Bell Segment Profit
Factors contributing to 2023 year-over-year segment profit change are provided below:
(In millions)2023 versus
2022
Performance$74 
Pricing, net of inflation13 
Volume and mix(49)
Total change$38 
Bell’s segment profit increased $38 million, 13%, in 2023, compared with 2022, largely reflecting a favorable impact from performance of $74 million, which included $84 million of lower research and development costs, partially offset by lower volume and mix described above.

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Textron Systems
% Change
(Dollars in millions)20232022202120232022
Revenues$1,235$1,172$1,2735%(8)%
Operating expenses1,0881,0401,0955%(5)%
Segment profit$147$132$17811%(26)%
Profit margin11.9%11.3%14.0%
Backlog$1,950$2,098$2,144(7)%(2)%
Textron Systems Revenues and Operating Expenses
Factors contributing to the 2023 year-over-year revenue change are provided below:
(In millions)2023 versus
2022
Volume and mix$44 
Pricing19 
Total change$63 
Revenues at Textron Systems increased $63 million, 5%, in 2023, compared with 2022, primarily due to higher volume and mix, which was principally related to weapons products.
Textron Systems’ operating expenses increased $48 million, 5%, in 2023, compared with 2022, largely related to higher volume and mix described above.
Textron Systems Segment Profit
Factors contributing to 2023 year-over-year segment profit change are provided below:
(In millions)2023 versus
2022
Performance$10 
Pricing, net of inflation10 
Volume and mix(5)
Total change$15 
Textron Systems’ segment profit increased $15 million, 11%, in 2023, compared with 2022, due to a favorable impact from performance of $10 million and higher pricing, net of inflation of $10 million, partially offset by an unfavorable impact from the mix of products and services sold.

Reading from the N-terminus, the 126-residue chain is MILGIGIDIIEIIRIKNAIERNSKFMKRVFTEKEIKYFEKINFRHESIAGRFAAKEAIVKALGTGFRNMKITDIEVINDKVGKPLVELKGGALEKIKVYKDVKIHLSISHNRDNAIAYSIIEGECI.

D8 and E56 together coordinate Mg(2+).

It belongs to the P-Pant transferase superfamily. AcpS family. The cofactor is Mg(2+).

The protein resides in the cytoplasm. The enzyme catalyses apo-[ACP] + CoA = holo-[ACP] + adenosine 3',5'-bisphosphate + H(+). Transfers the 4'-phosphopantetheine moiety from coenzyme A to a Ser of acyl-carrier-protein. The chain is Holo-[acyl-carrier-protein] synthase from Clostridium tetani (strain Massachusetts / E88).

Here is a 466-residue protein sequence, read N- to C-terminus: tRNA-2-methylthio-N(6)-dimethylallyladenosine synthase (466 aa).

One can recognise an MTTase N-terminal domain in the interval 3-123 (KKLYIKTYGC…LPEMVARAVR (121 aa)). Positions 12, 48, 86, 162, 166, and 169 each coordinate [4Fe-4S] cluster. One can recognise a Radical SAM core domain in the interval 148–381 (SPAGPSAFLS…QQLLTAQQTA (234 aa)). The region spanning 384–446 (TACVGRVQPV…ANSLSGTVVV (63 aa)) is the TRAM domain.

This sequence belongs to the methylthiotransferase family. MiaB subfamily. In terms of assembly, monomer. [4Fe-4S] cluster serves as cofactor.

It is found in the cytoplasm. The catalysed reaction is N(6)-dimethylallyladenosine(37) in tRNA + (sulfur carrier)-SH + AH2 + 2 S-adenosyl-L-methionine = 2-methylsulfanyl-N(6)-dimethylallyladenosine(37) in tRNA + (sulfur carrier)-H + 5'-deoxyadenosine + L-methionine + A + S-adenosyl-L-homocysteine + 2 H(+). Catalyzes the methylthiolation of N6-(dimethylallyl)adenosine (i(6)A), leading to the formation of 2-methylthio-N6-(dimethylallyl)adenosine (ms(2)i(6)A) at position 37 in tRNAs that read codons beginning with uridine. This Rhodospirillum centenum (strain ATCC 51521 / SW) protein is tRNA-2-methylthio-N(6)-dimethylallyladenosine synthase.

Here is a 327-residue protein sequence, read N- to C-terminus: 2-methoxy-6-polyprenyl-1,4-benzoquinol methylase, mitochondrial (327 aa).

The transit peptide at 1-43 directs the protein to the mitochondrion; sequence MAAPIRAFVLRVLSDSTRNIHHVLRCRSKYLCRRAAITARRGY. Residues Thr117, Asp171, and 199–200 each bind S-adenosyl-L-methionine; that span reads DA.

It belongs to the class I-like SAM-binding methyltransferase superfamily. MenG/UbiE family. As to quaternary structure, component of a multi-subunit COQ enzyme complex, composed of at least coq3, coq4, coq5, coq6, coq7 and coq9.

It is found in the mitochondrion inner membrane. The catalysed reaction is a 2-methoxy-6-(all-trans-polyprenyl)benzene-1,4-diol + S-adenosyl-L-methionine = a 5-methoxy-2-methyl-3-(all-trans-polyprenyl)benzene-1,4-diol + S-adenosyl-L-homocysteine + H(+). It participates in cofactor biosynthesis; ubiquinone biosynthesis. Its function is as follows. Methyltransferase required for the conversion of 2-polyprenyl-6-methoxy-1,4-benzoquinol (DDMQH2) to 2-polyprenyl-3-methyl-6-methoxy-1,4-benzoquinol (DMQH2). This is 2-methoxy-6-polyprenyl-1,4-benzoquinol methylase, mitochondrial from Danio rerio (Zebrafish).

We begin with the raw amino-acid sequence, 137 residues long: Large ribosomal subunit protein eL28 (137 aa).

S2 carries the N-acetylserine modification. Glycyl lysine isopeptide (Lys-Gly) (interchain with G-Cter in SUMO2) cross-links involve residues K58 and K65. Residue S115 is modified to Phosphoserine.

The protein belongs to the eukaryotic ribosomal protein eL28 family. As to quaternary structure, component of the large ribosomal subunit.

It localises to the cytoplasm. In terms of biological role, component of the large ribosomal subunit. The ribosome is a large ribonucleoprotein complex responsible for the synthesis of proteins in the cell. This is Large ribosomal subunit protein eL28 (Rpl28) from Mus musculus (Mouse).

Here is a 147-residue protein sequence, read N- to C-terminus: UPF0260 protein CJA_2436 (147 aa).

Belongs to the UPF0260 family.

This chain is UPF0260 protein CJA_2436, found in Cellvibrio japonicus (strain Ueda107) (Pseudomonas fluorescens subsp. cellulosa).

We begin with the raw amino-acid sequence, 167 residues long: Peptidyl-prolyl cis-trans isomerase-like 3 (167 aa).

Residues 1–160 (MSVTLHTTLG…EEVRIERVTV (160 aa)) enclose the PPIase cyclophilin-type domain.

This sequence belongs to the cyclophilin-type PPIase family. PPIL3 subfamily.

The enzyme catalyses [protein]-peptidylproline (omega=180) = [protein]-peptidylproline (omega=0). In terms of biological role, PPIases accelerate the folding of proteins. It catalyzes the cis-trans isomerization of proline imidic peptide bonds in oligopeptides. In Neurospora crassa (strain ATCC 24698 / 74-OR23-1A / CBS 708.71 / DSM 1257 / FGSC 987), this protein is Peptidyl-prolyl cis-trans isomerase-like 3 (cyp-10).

Industrial
% Change
(Dollars in millions)20232022202120232022
Revenues:
Kautex$1,954$1,771$1,73510%2%
Specialized Vehicles1,8871,6941,39511%21%
Total revenues3,8413,4653,13011%11%
Operating expenses3,6133,3103,0109%10%
Segment profit$228$155$12047%29%
Profit margin5.9%4.5%3.8%
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Industrial Revenues and Operating Expenses
Factors contributing to the 2023 year-over-year revenue change are provided below:
(In millions)2023 versus
2022
Volume and mix$280 
Pricing99 
Foreign exchange(3)
Total change$376 
Industrial segment revenues increased $376 million, 11%, in 2023, compared with 2022, largely due to higher volume and mix of $280 million across both product lines and a favorable impact of $99 million from pricing, principally in the Specialized Vehicles product line.
Operating expenses for the Industrial segment increased $303 million, 9%, in 2023 compared with 2022, primarily reflecting the impact of higher volume and mix described above.
Industrial Segment Profit
Factors contributing to 2023 year-over-year segment profit change are provided below:
(In millions)2023 versus
2022
Pricing, net of inflation$58 
Volume and mix54 
Foreign exchange
Performance(40)
Total change$73 
Segment profit for the Industrial segment increased $73 million, 47%, in 2023, compared with 2022, largely due to a favorable impact from pricing, net of inflation of $58 million, principally in the Specialized Vehicles product line, and higher volume and mix of $54 million as described above, partially offset by an unfavorable impact of $40 million from performance.
Textron eAviation

% Change
(Dollars in millions)20232022202120232022
Revenues$32$16$100%
Operating expenses9540138%
Segment loss$(63)$(24)$163%
Textron eAviation Revenues and Operating Expenses
Factors contributing to the 2023 year-over-year revenue change are provided below:
(In millions)2023 versus
2022
Volume and mix$
Acquisition
Other
Total change$16 
Textron eAviation segment revenues increased $16 million in 2023, compared with 2022, primarily reflecting higher volume and mix.